Signs and symptoms
If someone has a stroke, knowing the signs and symptoms and acting FAST can:
- improve their chances of survival
- reduce the level of disability that results from a stroke
The most common symptoms to look out for are blurred vision, slurred speech or muscle weakness when otherwise feeling well.
Check for the following:
- face – has their face fallen on one side? Can they smile?
- arms – can they raise both arms and keep them there?
- speech – is their speech slurred?
- time – time to call 999 if you see any single one of these signs
A full-blown stroke could include:
- numbness or weakness in face, arm, hand or leg on just one side of the body
- confusion or difficulty speaking or understanding what someone is saying
- difficulty swallowing
- sudden dimness, blurring or loss of vision in one or both eyes
- trouble walking and dizziness
- loss of balance or co-ordination
- severe headache, sudden vomiting or unconsciousness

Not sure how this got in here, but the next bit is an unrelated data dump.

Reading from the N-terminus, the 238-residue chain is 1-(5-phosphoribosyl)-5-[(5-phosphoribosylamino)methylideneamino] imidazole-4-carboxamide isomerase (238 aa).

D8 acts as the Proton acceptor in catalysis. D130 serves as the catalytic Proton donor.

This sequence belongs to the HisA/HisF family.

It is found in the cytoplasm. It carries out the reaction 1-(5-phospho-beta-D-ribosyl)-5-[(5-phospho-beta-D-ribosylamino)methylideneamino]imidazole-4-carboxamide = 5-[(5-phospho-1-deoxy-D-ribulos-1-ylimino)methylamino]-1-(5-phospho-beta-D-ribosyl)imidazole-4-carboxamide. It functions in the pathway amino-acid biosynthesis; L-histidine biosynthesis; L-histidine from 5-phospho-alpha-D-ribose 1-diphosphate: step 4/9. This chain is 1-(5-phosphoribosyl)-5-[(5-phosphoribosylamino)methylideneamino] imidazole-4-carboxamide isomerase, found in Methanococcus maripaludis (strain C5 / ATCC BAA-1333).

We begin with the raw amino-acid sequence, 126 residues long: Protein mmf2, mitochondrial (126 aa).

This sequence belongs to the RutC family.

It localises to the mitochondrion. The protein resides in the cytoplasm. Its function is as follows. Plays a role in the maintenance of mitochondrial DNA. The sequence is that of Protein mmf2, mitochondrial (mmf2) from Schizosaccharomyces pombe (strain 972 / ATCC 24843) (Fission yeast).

With a stroke it's important to act immediately, as early treatment is vital. You should either:
- dial 999
- or go to a hospital Accident and Emergency department
When 999 is called they will be brought by ambulance to the nearest acute stroke centre.
You can find further information on this page:
Your chances of having a stroke reduce if you understand the risks and take action to prevent a stroke happening.
You can reduce your risk of having a stroke by:
- knowing and managing your personal risk factors such as high blood pressure, diabetes, an irregular heartbeat (for example, atrial fibrillation) and high blood cholesterol
- exercising regularly and maintaining a healthy weight
- reducing the amount of alcohol you drink
- stopping smoking